Does work really matter to God? Most people believe that God cares about how people relate to one another, how people relate to him, and whether they cheat, steal, lie or break the Ten Commandments, but are surprised to think God wants us to work a certain way. God cares a great deal about our work. In fact, work is a major topic in the Bible, beginning with the statement in Genesis 2:15 that God created people to work. Not as a punishment, but as a pleasure and a way of relating to God himself.
This collection of commentaries written by a team of collaborators deals with the theology of work. Gain a new perspective on God’s plan for Christians’ working lives and learn how to incorporate vocation into worship with this applicable study.
For more focused reflection on theology, see the Theological Studies Collection (22 vols.).
“What is the difference between being smart and being wise? Wisdom goes beyond knowledge. It is more than a catalog of facts; it is a masterful understanding of life, the art of living, and an expertise in good decision-making. We can be smart yet never become wise.” (Volume 2, Page 155)
“In the case of Boaz, Ruth, and Naomi, the gleaning laws worked as intended. If it weren’t for the possibility of gleaning, Boaz would have faced two alternatives once he became aware of Ruth and Naomi’s poverty. He could let them starve, or he could have had ready-made food (bread) delivered to their house. The former is unacceptable, but the latter, while it may have alleviated their hunger, would have made them ever more dependent on Boaz. Because of the opportunity of gleaning, however, Ruth not only could work for the harvest, but she would also be able to use the grain to make bread through her own labors. The process preserved her dignity, made use of her skills and abilities, freed her and Naomi from long-term dependency, and made them less vulnerable to exploitation.” (Volume 2, Page 37)
“In particular, how can we provide opportunities for people to gain access to the means of productive work rather than being smothered by dependency or exploitation?” (Volume 2, Page 38)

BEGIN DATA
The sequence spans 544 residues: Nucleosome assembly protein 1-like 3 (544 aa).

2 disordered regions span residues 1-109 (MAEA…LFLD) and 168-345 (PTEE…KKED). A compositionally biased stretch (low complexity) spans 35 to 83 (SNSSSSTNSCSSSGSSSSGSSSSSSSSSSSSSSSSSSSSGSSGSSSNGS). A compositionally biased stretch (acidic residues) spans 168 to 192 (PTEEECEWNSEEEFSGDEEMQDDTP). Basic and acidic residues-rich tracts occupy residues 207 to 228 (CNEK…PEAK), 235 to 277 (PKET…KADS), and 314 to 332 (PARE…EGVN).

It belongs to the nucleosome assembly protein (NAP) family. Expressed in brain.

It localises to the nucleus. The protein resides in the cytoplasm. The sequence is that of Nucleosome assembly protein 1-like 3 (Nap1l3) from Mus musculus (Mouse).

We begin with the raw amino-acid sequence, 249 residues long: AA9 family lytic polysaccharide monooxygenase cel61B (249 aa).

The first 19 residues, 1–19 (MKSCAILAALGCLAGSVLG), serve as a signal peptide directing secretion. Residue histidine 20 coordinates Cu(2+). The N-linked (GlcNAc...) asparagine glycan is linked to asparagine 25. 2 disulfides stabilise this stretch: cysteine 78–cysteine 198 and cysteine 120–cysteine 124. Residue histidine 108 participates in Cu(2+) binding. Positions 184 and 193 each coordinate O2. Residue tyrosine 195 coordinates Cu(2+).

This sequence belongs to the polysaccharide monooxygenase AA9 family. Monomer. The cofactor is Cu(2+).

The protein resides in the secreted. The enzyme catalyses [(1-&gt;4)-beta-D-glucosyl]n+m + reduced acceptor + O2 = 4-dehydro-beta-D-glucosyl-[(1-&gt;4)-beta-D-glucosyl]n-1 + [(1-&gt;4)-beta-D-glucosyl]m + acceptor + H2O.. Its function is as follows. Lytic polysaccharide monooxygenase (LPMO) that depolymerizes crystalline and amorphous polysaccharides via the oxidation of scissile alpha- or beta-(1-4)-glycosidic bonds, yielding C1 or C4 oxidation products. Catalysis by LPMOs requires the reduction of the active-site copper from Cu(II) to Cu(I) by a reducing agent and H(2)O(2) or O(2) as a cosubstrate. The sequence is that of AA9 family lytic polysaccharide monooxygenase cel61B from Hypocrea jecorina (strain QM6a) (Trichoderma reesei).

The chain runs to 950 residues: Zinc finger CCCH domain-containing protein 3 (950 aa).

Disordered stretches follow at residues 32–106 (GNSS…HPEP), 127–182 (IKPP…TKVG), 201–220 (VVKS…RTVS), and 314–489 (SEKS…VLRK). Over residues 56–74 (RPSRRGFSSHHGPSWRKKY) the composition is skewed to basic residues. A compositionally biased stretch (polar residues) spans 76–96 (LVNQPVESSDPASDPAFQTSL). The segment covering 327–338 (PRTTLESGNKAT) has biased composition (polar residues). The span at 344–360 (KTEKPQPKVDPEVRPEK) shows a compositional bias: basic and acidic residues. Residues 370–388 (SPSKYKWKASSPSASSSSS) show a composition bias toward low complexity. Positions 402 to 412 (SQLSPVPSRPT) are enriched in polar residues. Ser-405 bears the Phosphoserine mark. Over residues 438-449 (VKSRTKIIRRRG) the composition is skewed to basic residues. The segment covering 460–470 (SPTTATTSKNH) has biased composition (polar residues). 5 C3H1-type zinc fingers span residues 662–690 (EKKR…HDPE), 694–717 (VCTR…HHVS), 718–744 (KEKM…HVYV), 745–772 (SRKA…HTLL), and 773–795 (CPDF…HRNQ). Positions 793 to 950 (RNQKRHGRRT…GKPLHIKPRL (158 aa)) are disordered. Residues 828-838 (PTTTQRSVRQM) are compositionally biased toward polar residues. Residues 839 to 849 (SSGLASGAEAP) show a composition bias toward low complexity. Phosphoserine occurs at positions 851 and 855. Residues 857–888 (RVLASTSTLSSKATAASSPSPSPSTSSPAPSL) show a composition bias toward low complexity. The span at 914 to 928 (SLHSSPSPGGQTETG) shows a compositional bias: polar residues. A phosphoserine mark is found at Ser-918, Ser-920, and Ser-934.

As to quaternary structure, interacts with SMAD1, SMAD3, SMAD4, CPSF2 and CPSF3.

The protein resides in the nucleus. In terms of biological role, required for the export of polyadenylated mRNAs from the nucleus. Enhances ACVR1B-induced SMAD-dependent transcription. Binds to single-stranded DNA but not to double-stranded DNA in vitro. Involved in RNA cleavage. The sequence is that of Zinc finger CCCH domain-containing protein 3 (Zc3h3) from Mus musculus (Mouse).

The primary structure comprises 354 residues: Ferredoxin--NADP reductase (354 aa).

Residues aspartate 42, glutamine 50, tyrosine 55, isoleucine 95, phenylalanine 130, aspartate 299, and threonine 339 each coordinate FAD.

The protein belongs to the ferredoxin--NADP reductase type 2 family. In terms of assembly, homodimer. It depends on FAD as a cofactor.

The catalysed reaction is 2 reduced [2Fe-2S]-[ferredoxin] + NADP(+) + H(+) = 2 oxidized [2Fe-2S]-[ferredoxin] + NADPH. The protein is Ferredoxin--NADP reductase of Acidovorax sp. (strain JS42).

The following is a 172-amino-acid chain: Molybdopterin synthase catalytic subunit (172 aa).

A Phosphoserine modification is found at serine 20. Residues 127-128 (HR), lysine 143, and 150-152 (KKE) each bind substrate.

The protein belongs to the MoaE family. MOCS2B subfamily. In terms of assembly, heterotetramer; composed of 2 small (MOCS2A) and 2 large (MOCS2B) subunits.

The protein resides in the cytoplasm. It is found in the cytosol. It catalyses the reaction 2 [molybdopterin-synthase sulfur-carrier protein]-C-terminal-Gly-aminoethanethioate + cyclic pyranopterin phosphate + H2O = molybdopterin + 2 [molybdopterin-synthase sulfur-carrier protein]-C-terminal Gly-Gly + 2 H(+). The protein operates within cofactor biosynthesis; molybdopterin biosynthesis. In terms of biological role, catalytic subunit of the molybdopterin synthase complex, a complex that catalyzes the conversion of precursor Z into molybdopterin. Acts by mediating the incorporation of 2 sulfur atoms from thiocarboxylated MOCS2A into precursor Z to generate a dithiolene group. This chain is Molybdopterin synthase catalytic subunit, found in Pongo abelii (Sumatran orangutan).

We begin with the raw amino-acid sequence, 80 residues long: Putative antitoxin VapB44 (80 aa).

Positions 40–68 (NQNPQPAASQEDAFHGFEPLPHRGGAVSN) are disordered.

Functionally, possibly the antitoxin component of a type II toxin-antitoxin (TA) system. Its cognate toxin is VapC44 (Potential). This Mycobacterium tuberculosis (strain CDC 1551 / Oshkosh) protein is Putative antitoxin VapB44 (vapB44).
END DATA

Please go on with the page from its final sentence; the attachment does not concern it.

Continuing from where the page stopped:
“in Genesis there is no sharp distinction between the material and the spiritual.” (Volume 1, Page 4)
“There is simply no support in Genesis for the notion, which somehow entered Christian imagination, that the world is irredeemably evil and the only salvation is an escape into an immaterial spiritual world, much less for the notion that while we are on earth we should spend our time in ‘spiritual’ tasks rather than ‘material’ ones. There is no divorce of the spiritual from the material in God’s good world.” (Volume 1, Page 7)
The Theology of Work Project is providing desperately needed resources to pastors and the entire church on what the Bible has to say about our work. I hope that every pastor will preach regularly on how the Gospel changes the way we work and sometimes the work that we do. And I hope that every Christian will see the ways their work connects to God’s work!
—Tim Keller, senior pastor, Redeemer Presbyterian Church, New York City
Did you ever wonder what your work has to do with your faith? The short answer is everything, and now you can read all about it in the Theology of Work Bible Commentary, now in print for the first time. Heartily recommended.
—Eric Metaxas, New York Times Bestselling author, Bonhoeffer: Pastor, Martyr, Prophet, Spy
The Theology of Work Project is an independent, international organization dedicated to researching, writing, and distributing materials with a biblical perspective on work. Its mission is to help people explore what the Christian faith can contribute to ordinary work, and to develop resources for the most significant topics in today’s workplace, such as calling, ethics, truth and deception, motivation, compensation, and more.